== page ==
California v. United States: Appropriate or Political?

Author: 420 Times
Created: 25 July, 2018
Updated: 17 October, 2022
4 min read

SAN DIEGO, CALIF. – The Los Angeles Times recently ran an article entitled, “California has sued the Trump administration 38 times. Here's a look at the legal challenges.” As a United States citizen and a resident of California, it occurred to me that I was paying the legal fees for both sides of the 38 different lawsuits. It also raised the question of whether my rights were being protected or abused for political purposes.

It almost goes without saying that California’s attorney general, Xavier Becerra, is a Democrat with higher political aspirations. He was appointed to office in January 2017 by Governor Jerry Brown to complete the term of former state Attorney General Kamala Harris, who is now a member of the United States Senate and rumored to be contemplating a potential presidential bid in 2020.

As the former chair of the House Democratic Caucus in California, Becerra had some political visibility, but not nearly what is being offered in his capacity of California’s attorney general. By aggressively pursuing litigation against the current administration (having filed 38 related suits in a year and a half), he has become a leading national figure in the “resistance” movement.

Of the 38 suits he’s filed against the administration, 21 involve environmental issues, nine involve immigration, three involve healthcare, three involve education, one involves rights of transgender individuals to serve in the military, and one involves net neutrality. It is reasonable to question whether these lawsuits represent the general interests of California residents sufficiently to offset their costs.

While that question is ultimately left to the voters, California has become somewhat of a political monopoly. The Democratic Party has established a super majority at the state level that has ruled California with an iron hand for decades. Higher level offices are almost conceded to Democratic candidates.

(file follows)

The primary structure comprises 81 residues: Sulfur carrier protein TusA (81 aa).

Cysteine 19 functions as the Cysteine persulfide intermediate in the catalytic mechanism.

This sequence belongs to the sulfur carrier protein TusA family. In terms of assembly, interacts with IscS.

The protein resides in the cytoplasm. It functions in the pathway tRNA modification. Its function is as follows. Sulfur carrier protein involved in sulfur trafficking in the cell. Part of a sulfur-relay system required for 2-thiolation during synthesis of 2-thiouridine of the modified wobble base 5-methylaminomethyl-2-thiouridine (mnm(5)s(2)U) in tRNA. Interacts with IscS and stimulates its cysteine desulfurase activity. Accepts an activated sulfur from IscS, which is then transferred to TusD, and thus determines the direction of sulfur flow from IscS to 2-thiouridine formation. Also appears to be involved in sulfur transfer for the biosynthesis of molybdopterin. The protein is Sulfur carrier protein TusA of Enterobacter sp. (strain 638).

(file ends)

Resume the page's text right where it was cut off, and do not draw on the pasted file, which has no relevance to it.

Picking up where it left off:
According to Political Data Inc., which compiles figures from California’s county election offices, the Democratic Party has approximately 8.44 million registered voters as compared to 4.77 million registered Republicans and under 1 million registered voters for all other parties combined. Lost in the mix are the 4.84 million voters who register as No Party Preference.

The numbers indicate that the majority of registered voters in the state are not Democrats (10.61 million to 8.44 million). However, it would require nearly every voter, who isn’t registered as a Democrat, to vote as a block to successfully impact any state or federal level race … other than in gerrymandered districts (but that’s another story).

As a result, the use of California taxes to litigate on behalf of the “resistance” may not reflect the best interests of the state’s residents as much as it reflects the best interests of the state’s dominant party. This is not meant to assert that the lawsuits do not have merit specific to the state, but rather to caution citizens that political influence may also play a role.

Meanwhile, try to guess how many lawsuits were filed by Attorney General Becerra’s predecessor, Kamala Harris, against the Obama administration (at least, prior to the president’s endorsement of her for the United States Senate).

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Lawsuits of this nature capture national attention (win or lose), particularly during volatile political times. That translates into media coverage, increased name recognition, and the reinforcement of both parties’ positions on any given issue. It’s an “Us versus Them” mentality that attracts donations and rallies the parties’ respective bases to show up at the polls

The benefit to the parties should be obvious.  The benefit to California’s taxpayers may be more difficult to establish particularly since they are paying both sides’ legal bills.

If the courts avoid the temptation to legislate from the bench, at best, a stay order or injunctive relief may be issued.  This simply throws the issue back to the Executive Branch or Congress to rework their approach.  Guess who pays for that process as well?

California’s appointed attorney general will win his first election to that office in November.  That result is already cast in stone.

Then, he will continue to file lawsuits that keep California (and him) in the national limelight and reinforce his party’s interests.  He’ll win a few and lose a few. Hopefully, the ones he wins will be relevant to the citizens of California who are footing the bill.

Photo retrieved from PolitiFact.com

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